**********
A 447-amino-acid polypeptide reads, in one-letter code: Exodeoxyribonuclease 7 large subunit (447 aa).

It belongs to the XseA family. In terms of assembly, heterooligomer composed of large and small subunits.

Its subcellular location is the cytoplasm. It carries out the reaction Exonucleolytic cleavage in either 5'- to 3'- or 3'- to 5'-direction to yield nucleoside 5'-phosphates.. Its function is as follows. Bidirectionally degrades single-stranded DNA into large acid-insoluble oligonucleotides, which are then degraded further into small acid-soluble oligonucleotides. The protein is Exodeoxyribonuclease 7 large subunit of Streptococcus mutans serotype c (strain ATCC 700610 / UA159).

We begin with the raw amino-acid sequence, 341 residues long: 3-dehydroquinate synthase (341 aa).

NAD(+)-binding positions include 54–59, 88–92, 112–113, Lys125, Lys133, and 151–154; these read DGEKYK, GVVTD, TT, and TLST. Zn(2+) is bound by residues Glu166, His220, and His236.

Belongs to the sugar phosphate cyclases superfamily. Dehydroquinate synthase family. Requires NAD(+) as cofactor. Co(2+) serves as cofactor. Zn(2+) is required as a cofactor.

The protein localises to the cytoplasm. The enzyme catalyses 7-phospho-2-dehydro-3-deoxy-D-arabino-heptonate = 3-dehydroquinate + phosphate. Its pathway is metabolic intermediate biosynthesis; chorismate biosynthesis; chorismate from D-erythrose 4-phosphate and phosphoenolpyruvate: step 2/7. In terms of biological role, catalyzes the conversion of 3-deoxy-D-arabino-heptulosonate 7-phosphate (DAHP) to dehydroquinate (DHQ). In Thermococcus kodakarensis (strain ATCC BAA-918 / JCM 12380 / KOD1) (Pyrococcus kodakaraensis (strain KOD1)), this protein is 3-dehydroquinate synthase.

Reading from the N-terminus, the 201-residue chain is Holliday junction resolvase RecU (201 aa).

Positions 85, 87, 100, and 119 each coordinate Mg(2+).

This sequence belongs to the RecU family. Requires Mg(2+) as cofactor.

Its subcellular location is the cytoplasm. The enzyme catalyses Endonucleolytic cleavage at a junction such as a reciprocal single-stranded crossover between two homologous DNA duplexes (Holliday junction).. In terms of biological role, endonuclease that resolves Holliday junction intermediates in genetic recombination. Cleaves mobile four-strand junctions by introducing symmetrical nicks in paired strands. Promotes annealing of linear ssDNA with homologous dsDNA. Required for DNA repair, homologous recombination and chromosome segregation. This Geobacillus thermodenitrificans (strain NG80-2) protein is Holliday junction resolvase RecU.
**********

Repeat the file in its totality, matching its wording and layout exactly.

A 447-amino-acid polypeptide reads, in one-letter code: Exodeoxyribonuclease 7 large subunit (447 aa).

It belongs to the XseA family. In terms of assembly, heterooligomer composed of large and small subunits.

Its subcellular location is the cytoplasm. It carries out the reaction Exonucleolytic cleavage in either 5'- to 3'- or 3'- to 5'-direction to yield nucleoside 5'-phosphates.. Its function is as follows. Bidirectionally degrades single-stranded DNA into large acid-insoluble oligonucleotides, which are then degraded further into small acid-soluble oligonucleotides. The protein is Exodeoxyribonuclease 7 large subunit of Streptococcus mutans serotype c (strain ATCC 700610 / UA159).

We begin with the raw amino-acid sequence, 341 residues long: 3-dehydroquinate synthase (341 aa).

NAD(+)-binding positions include 54–59, 88–92, 112–113, Lys125, Lys133, and 151–154; these read DGEKYK, GVVTD, TT, and TLST. Zn(2+) is bound by residues Glu166, His220, and His236.

Belongs to the sugar phosphate cyclases superfamily. Dehydroquinate synthase family. Requires NAD(+) as cofactor. Co(2+) serves as cofactor. Zn(2+) is required as a cofactor.

The protein localises to the cytoplasm. The enzyme catalyses 7-phospho-2-dehydro-3-deoxy-D-arabino-heptonate = 3-dehydroquinate + phosphate. Its pathway is metabolic intermediate biosynthesis; chorismate biosynthesis; chorismate from D-erythrose 4-phosphate and phosphoenolpyruvate: step 2/7. In terms of biological role, catalyzes the conversion of 3-deoxy-D-arabino-heptulosonate 7-phosphate (DAHP) to dehydroquinate (DHQ). In Thermococcus kodakarensis (strain ATCC BAA-918 / JCM 12380 / KOD1) (Pyrococcus kodakaraensis (strain KOD1)), this protein is 3-dehydroquinate synthase.

Reading from the N-terminus, the 201-residue chain is Holliday junction resolvase RecU (201 aa).

Positions 85, 87, 100, and 119 each coordinate Mg(2+).

This sequence belongs to the RecU family. Requires Mg(2+) as cofactor.

Its subcellular location is the cytoplasm. The enzyme catalyses Endonucleolytic cleavage at a junction such as a reciprocal single-stranded crossover between two homologous DNA duplexes (Holliday junction).. In terms of biological role, endonuclease that resolves Holliday junction intermediates in genetic recombination. Cleaves mobile four-strand junctions by introducing symmetrical nicks in paired strands. Promotes annealing of linear ssDNA with homologous dsDNA. Required for DNA repair, homologous recombination and chromosome segregation. This Geobacillus thermodenitrificans (strain NG80-2) protein is Holliday junction resolvase RecU.